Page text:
The trade war remains at the center of foreign exchange news as September returns. Tensions rose on the fringes of the G7, with Beijing announcing a tariff increase on $75 billion worth of US products, instantly provoking new threats from Donald Trump on Twitter. But the time has now come to calm down as the Chinese Ministry of Commerce has just announced that negotiators from the two major world powers will meet in early October in Washington for further discussions.
Meanwhile, the Asian giant is quietly letting its currency slip, with the Yuan recording an 11-year low. This was an opportunity for the White House resident to reiterate his criticism of the Federal Reserve, which was too orthodox for his taste.
At the Jackson Hole central bankers' meeting at the end of last month, Jerome Powell promised to take action to support the American economy, but above all he admitted that the FED did not have ready-made instructions to respond to the tensions on international trade. As a collateral victim of the Sino-American arm wrestling, Uncle Sam's manufacturing activity contracted in August for the first time in three years.
In Europe, the imminence of a new ECB action in September is now a mere secret. In responses to the European Parliament, Christine Lagarde, who will succeed Mario Draghi in November, has also shown herself willing to maintain the course of an ultra-comfortable policy in the "foreseeable future". "Rates have not bottomed out and the institution has many tools to boost growth," she added.
In Italy, the political class organized itself to avoid the scenario of new elections, which threatened to bring Salvini's far right to power. President Sergio Mattarella has instructed resigning Prime Minister Giuseppe Conte to form a new government as part of a potential agreement between Matteo Renzi's Democratic Party (center-left) and the unclassifiable 5 Star Movement (M5S).
On the Brexit side, the wind is turning across the Channel where Boris Johnson has just suffered a series of setbacks. Clumsily provoking Westminster and British democracy shortly before the start of the school year by deciding to suspend Parliament from September 9 to October 14, the Prime Minister attracted the wrath of Her Majesty's deputies. The whimsical resident of 10 Downing Street lost his majority in the House of Commons following a defection before failing to call early parliamentary elections and finally resolving not to block a legislative text calling for a further postponement of Brexit. In addition, his own brother Jo Johnson, Secretary of State, has just announced his resignation, claiming to place the "national interest" before "family loyalty".
In Australia, an economy highly dependent on China's neighbors health, the central bank kept its key interest rate at 1%, but accompanied its decision with an accommodating statement. According to the RBA, "it is reasonable to expect that a prolonged period of low interest rates will be needed in Australia to make progress in reducing unemployment and making more secure progress towards the inflation target".
The same is true in Canada, where the central bank's inaction (status quo at 1.75%) does not totally hide its concerns. The BoC expects the pace of growth to slow in the second half of the year as the negative effects of the US-China trade dispute "weigh more heavily on the dynamics of the global economy" than it had anticipated in July.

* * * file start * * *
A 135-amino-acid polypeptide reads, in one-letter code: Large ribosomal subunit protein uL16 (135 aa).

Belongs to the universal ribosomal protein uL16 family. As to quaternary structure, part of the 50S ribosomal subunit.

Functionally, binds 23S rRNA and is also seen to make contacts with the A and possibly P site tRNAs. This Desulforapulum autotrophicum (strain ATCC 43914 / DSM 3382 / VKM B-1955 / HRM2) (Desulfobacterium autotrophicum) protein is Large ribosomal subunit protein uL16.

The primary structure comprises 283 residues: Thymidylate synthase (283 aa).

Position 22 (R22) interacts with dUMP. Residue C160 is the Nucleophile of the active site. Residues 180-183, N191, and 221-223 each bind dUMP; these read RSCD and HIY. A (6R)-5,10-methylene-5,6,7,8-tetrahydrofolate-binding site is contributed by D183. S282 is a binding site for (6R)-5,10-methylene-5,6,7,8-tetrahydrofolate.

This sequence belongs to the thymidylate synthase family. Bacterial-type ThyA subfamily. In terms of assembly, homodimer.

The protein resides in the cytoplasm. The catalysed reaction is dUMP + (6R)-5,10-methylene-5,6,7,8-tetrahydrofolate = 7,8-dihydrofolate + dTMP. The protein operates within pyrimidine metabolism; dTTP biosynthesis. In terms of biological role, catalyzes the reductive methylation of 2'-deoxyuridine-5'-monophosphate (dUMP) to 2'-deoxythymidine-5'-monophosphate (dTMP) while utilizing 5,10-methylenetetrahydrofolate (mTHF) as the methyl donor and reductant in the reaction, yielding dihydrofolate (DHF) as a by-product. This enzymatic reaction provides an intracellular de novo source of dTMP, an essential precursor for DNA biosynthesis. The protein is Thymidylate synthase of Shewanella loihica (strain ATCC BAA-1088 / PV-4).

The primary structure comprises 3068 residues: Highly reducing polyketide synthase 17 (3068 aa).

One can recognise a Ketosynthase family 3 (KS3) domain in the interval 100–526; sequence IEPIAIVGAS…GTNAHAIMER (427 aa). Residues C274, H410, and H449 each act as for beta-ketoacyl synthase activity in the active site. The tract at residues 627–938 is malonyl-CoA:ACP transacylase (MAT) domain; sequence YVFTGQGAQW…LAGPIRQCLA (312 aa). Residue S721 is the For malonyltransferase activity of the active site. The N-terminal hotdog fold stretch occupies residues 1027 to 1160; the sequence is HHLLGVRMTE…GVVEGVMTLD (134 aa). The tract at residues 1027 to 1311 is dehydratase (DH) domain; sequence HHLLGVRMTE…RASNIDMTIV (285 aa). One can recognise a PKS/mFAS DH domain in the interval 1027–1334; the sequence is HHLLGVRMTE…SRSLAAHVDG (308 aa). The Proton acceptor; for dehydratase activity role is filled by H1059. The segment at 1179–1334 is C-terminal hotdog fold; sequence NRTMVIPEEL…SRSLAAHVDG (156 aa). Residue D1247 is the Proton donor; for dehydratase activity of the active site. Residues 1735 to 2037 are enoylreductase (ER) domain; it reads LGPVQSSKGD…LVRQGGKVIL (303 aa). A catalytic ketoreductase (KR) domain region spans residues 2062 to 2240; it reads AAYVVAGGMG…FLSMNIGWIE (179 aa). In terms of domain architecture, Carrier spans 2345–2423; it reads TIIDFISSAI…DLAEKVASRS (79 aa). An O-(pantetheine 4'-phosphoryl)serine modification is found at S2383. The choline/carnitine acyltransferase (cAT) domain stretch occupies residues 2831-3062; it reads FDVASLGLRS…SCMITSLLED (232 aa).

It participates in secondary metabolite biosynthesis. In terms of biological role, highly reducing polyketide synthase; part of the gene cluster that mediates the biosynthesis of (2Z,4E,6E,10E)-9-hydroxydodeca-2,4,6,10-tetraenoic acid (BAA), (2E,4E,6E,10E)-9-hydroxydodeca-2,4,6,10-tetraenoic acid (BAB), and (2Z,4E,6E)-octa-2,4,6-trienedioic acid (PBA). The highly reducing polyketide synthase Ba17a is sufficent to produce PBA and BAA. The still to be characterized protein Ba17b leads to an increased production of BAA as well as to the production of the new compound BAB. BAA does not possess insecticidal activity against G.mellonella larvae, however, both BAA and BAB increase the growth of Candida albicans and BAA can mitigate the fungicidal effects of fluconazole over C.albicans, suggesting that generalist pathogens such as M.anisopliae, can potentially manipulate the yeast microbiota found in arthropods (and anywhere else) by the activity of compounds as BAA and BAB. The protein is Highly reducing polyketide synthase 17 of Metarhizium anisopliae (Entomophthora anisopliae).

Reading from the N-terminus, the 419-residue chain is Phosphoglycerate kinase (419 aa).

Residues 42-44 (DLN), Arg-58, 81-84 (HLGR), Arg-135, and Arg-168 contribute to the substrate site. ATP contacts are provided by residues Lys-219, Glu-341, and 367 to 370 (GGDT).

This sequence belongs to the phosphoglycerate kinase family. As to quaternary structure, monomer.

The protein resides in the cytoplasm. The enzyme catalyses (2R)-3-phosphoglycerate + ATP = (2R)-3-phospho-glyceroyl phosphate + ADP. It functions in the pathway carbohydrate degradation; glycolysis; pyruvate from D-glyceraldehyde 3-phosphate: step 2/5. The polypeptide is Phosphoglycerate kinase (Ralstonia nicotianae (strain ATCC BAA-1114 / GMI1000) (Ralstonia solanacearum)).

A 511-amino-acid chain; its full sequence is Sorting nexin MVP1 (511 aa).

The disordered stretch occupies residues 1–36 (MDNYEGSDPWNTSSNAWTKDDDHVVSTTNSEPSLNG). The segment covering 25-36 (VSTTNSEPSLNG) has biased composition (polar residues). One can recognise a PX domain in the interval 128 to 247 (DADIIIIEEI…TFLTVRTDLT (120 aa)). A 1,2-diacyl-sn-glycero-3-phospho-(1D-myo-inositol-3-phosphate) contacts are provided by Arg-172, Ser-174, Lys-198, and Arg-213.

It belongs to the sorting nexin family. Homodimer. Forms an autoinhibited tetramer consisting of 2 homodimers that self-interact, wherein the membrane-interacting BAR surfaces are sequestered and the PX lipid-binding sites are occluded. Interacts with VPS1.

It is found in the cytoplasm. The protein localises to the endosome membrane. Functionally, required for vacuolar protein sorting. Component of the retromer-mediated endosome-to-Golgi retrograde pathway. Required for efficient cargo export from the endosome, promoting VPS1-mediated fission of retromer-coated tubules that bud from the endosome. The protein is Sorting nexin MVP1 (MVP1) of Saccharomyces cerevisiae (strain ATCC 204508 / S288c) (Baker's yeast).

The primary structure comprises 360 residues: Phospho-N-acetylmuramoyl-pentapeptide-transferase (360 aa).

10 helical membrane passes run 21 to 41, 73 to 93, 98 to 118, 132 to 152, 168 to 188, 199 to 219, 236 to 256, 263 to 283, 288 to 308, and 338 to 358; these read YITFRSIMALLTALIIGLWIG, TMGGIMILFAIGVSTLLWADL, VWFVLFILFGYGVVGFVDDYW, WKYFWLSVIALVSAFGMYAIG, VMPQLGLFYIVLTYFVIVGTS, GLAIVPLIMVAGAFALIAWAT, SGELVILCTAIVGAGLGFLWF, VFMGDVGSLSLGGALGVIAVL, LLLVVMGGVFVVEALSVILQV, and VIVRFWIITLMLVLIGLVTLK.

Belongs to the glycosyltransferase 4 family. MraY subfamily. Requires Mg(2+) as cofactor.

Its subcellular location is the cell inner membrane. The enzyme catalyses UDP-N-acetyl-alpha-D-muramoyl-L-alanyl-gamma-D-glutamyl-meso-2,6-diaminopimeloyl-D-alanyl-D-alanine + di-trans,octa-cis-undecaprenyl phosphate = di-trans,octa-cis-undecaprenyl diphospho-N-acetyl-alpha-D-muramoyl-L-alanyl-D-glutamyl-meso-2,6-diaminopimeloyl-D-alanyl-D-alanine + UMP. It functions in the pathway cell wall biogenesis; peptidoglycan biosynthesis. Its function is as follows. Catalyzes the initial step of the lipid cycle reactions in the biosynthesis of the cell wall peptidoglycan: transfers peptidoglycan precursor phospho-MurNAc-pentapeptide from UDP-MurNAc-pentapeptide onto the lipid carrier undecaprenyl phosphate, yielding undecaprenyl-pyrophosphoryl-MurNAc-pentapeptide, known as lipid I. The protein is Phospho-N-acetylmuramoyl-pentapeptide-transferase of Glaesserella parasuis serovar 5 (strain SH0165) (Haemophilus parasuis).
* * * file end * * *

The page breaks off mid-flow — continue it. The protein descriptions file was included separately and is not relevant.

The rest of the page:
In the coming days and ahead of the ECB meeting on September 12, investors will be watching some macroeconomic indicators, such as monthly employment figures in the United States and Canada on Friday or the level of British GDP on Monday.
Graphically, the Euro continues its downward trend, recording new lows since May 2017, below USD 1.10 USD. In the meantime, we prefer sales on rebound to contact USD 1.1081 and USD 1.1143.
For its part, the Pound relied on 2016 support under USD 1.20 to catch its breath beyond USD 1.2330. Although the scenario of a no deal never seemed totally credible to us, we remain outside the pair waiting for new elements.
If the Australian Dollar also benefits from a general decline in the greenback, the prospects of the RBA easing its monetary policy this year may prevent it from remaining firm over the medium term. USD 0.6706 and 0.6577 are the next thresholds to watch.
The upward movement of the Canadian dollar also offers a good opportunity to act against it. At the contact of 1.3198, the greenback could turn around in the direction of CAD 1.3339.
Finally, while safe haven values have stalled in recent sessions, the underlying trend remains very favorable.
The Swiss National Bank faces the same kind of scenario as in January 2015, when expectations for ECB action placed upward pressure on the Swiss franc, forcing the monetary authority to abandon its floor (CHF 1.20 for EUR 1 at the time). Although the context is now different since the SNB allows its currency to fluctuate more or less freely, the issuing institution could be forced to let the EUR/CHF pair slide to 1.0664 or even CHF 1.0481 in the short term before resuming trading.
Finally, the USD/JPY pair is recovering temporarily after reaching a low point since late 2016 below JPY 105 and it will be interesting to observe its reaction to its 50-day moving average to understand whether the momentum is sufficient to allow the price to accelerate to JPY 107.80 and 108.90.
Comparative performance of the main currencies on the foreign exchange market against a basket of currencies